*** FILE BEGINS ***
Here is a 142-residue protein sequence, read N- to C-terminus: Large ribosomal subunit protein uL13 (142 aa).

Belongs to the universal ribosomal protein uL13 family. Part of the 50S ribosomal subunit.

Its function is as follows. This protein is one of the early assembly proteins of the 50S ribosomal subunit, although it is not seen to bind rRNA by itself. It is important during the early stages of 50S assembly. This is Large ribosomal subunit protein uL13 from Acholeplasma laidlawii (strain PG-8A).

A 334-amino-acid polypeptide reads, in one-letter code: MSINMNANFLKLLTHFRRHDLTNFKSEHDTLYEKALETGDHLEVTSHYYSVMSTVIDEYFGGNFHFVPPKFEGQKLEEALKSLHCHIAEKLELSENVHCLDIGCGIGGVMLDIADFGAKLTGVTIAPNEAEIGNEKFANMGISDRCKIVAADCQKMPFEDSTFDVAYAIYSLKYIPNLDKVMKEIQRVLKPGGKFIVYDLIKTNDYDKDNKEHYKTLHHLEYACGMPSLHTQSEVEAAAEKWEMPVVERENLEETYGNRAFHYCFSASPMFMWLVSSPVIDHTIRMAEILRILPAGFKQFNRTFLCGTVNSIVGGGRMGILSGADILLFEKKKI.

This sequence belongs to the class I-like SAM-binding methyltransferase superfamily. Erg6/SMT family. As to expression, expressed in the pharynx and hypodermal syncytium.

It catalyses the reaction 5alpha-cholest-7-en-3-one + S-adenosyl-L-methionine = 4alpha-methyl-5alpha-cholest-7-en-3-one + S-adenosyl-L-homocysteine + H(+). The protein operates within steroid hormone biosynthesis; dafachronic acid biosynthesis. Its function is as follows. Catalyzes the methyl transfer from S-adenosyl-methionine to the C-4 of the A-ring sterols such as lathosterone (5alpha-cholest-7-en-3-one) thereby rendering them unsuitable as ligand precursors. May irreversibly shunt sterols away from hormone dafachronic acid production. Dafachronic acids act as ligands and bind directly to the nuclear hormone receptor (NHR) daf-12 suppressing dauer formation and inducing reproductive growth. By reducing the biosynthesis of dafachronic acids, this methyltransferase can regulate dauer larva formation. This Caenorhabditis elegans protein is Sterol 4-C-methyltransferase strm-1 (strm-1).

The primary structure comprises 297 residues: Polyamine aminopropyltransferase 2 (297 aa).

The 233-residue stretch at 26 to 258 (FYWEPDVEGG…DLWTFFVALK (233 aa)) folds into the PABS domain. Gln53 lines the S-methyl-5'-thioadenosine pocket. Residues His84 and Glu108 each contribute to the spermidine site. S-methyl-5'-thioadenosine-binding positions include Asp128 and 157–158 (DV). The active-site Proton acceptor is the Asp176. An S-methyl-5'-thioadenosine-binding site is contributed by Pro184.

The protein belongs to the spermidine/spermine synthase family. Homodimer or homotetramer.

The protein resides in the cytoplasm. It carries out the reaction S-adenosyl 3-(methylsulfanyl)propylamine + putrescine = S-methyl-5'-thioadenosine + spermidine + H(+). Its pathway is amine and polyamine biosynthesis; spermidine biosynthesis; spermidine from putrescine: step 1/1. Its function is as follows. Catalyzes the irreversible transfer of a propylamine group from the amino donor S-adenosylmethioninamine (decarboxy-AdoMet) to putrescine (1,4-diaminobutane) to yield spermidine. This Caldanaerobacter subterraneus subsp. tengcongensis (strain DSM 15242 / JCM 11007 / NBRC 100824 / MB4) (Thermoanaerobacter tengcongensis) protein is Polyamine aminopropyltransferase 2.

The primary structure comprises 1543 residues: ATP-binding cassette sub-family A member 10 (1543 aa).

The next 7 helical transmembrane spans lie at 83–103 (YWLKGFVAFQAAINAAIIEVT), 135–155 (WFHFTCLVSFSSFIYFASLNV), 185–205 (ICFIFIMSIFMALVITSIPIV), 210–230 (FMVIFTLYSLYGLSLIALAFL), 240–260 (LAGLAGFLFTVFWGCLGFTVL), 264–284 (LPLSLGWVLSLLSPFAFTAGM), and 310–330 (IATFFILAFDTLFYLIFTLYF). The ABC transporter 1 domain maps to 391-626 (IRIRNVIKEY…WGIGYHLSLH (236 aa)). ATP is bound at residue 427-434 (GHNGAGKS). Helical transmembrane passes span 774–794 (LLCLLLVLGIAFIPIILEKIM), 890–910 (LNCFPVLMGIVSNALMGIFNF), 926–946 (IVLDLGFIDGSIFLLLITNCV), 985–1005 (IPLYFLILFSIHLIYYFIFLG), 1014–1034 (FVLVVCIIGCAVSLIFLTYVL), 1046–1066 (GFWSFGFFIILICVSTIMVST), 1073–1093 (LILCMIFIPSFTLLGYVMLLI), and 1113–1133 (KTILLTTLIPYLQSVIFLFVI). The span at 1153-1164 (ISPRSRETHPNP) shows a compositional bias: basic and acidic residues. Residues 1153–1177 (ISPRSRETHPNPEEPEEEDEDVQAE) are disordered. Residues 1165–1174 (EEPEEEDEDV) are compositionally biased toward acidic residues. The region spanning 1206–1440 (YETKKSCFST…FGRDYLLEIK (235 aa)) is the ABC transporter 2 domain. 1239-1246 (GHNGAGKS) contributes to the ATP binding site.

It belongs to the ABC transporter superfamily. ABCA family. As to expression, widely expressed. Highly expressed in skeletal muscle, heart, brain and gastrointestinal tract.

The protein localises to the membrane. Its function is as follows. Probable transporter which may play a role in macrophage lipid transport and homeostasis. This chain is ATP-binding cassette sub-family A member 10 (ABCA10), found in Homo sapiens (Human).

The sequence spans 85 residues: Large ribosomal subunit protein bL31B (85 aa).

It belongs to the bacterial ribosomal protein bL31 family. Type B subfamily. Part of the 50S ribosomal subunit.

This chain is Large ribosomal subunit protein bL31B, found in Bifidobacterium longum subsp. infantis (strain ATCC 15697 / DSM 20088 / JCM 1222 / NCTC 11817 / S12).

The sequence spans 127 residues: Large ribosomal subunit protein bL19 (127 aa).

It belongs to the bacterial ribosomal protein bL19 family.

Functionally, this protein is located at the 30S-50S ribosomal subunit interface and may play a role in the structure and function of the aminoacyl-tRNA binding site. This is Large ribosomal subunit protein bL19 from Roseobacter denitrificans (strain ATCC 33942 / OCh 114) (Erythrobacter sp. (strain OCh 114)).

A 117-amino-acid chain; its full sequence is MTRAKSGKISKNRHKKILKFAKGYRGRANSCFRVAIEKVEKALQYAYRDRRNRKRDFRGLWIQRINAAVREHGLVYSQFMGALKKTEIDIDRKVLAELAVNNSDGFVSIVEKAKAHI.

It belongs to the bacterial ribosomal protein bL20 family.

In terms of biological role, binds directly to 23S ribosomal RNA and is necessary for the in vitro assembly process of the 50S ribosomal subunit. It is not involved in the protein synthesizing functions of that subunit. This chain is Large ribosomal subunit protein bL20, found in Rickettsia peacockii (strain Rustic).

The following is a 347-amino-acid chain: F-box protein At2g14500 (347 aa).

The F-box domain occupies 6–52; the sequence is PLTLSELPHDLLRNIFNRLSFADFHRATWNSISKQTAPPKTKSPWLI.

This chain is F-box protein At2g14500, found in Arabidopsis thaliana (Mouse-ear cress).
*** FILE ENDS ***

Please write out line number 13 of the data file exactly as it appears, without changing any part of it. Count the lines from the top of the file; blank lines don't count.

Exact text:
It belongs to the ABC transporter superfamily. ABCA family. As to expression, widely expressed. Highly expressed in skeletal muscle, heart, brain and gastrointestinal tract.